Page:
To say the Chicago Bears had a busy 2023 offseason would be an understatement.
Since becoming general manager, Ryan Poles has emphasized that the Bears’ rebuilding project will take more than one offseason. He wasn’t kidding. The difference in strategy between his first and second offseasons is obvious. Last year was about clearing the rot from the team’s foundation. This year was about rebuilding a stronger core.
But not every Chicago Bears player can be happy about what’s transpired over the last few months. Some of this team’s holdovers will be fighting for a job — either as a starter or backup — in training camp because of Poles’ transactions in free agency and the NFL Draft.
Here are the Bears’ biggest winners and losers from the 2023 offseason.
Winner: Justin Fields
Justin Fields was, by far, the biggest winner of the Chicago Bears offseason.
First, the Bears’ decision to trade the No. 1 pick was concrete evidence that they believe in him as their franchise quarterback. Second, the acquisitions of wide receiver DJ Moore (trade), guard Nate Davis (free agency), and tackle Darnell Wright (first-round pick) are further proof that the team’s top priority was improving the talent around him.
Now, it’s up to Fields to deliver on the field in 2023. It will be the first time in his pro career that he’s playing in the same offensive system as the year before, and with the upgrades around him on offense, there’s a good chance he’ll finish the season as one of the NFL’s top young superstars.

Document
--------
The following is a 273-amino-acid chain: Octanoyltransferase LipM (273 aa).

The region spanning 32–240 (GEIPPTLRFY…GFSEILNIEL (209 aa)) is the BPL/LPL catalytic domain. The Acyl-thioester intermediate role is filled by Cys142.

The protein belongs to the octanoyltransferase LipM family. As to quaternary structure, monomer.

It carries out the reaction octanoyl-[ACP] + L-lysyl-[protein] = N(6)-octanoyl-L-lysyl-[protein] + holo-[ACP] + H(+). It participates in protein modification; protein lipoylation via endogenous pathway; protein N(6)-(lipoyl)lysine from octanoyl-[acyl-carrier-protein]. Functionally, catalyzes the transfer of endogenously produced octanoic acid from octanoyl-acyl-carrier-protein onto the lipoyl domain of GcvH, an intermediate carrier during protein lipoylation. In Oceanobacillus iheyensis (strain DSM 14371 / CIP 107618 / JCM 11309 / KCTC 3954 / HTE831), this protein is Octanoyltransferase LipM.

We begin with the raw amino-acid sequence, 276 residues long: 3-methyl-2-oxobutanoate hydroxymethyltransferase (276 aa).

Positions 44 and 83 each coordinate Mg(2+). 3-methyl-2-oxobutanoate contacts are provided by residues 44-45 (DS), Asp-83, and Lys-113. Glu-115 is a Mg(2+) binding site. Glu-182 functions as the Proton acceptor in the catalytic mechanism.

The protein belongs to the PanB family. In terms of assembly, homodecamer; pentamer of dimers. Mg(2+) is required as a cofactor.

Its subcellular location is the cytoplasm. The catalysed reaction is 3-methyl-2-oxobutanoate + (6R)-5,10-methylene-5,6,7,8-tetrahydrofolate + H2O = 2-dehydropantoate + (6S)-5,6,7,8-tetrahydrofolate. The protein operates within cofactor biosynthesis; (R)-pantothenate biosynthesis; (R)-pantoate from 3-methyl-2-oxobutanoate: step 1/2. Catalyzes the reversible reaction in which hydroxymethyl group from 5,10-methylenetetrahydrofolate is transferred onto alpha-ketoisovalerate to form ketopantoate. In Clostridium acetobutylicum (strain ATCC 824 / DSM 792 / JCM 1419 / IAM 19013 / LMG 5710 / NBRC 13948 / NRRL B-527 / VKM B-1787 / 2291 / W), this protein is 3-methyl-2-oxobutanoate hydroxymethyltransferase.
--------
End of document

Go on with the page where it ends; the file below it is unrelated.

Loser: Khalil Herbert
Khalil Herbert’s time as the Bears’ undisputed RB1 didn’t last long. Shortly after David Montgomery signed with the Detroit Lions, Poles added D’Onta Foreman in free agency and selected Roschon Johnson in the fourth round of the 2023 NFL Draft.
Herbert will get the first crack at lead-back duties, but the running back room is more crowded than before Montgomery departed.
I believe in Herbert’s natural skills as a runner, but his chance at being Chicago’s bell cow disappeared in free agency and the draft.
Winner: Braxton Jones
Braxton Jones’ rise from fifth-round pick to starting left tackle was one of the best stories of the 2022 season. And while his performance as a rookie was encouraging, there was speculation the Bears could target a pure left tackle in the NFL draft.
Instead, Poles selected the best right tackle prospect in the class. Darnell Wright can play on the left side, but his best fit is at right tackle, which cements Jones as Chicago’s projected long-term blindside protector.
Jones isn’t bulletproof, however. If he doesn’t build off of his successful rookie year, the Bears could flip Wright to the left side and figure things out from there.
For now, Jones is a big winner.
Loser: Lucas Patrick
Last year this time, Lucas Patrick was the Bears’ big offseason signing. He was supposed to be the starting center. But a training camp injury derailed that plan, and he ultimately settled in as a rotational interior lineman.
Now fully healthy, Patrick will remain a top backup with Cody Whitehair’s position change to center. Nate Davis and Teven Jenkins are entrenched as the starting guards, leaving Patrick as the odd man out.